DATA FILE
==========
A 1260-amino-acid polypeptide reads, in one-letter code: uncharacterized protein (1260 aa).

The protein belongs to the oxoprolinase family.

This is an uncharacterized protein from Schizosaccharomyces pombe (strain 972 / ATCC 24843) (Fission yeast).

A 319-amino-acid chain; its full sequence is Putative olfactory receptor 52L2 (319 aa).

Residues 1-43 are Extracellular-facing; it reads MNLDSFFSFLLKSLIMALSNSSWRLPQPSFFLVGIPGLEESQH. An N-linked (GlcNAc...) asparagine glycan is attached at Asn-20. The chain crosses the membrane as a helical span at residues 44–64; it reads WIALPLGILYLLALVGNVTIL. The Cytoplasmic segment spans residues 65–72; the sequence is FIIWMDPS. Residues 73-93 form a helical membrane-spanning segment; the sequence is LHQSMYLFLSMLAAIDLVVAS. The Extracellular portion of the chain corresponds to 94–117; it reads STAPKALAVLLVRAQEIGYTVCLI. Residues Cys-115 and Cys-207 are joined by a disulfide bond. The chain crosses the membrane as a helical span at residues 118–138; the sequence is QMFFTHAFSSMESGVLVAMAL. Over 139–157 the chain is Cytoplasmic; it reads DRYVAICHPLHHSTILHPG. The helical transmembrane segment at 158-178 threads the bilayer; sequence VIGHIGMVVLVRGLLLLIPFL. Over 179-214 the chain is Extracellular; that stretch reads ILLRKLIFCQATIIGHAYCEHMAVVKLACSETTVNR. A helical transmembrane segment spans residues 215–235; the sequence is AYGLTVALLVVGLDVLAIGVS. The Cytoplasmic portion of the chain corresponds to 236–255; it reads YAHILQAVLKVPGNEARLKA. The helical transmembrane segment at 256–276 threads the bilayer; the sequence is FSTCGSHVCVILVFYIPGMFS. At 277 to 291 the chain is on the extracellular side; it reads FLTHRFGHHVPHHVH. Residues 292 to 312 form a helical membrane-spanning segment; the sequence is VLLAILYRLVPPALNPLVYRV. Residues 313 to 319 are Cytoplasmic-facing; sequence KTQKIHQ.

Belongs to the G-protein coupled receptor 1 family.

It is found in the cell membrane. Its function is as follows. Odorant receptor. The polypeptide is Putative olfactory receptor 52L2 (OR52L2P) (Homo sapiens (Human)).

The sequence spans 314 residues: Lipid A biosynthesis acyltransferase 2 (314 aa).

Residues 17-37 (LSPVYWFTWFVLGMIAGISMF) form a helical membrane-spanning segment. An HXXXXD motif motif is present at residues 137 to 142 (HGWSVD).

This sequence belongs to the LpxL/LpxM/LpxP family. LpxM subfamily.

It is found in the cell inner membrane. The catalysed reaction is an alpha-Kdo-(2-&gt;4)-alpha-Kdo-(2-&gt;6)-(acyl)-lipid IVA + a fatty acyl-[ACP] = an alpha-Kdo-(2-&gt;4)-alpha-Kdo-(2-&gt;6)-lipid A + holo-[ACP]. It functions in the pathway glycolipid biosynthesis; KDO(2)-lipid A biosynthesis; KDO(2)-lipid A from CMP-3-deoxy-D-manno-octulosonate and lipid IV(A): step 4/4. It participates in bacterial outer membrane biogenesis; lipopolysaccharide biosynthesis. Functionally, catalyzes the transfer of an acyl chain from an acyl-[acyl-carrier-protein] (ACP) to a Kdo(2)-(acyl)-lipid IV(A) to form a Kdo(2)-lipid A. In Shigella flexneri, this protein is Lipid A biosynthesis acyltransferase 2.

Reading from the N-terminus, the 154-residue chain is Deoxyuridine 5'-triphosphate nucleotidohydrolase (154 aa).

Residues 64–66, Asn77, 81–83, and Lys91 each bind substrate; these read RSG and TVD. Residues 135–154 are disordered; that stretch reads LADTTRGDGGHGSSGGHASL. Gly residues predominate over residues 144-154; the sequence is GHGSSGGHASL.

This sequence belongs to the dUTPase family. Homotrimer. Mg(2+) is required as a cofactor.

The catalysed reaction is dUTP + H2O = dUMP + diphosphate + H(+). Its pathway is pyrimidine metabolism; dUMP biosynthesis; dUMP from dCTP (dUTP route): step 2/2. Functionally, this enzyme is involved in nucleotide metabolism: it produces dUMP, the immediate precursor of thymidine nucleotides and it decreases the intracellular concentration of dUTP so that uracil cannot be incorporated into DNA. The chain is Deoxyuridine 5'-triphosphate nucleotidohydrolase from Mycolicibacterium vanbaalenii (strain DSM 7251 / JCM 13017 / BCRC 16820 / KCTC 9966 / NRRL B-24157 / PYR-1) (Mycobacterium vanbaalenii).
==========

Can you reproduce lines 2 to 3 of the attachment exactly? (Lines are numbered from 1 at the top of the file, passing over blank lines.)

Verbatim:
The protein belongs to the oxoprolinase family.

This is an uncharacterized protein from Schizosaccharomyces pombe (strain 972 / ATCC 24843) (Fission yeast).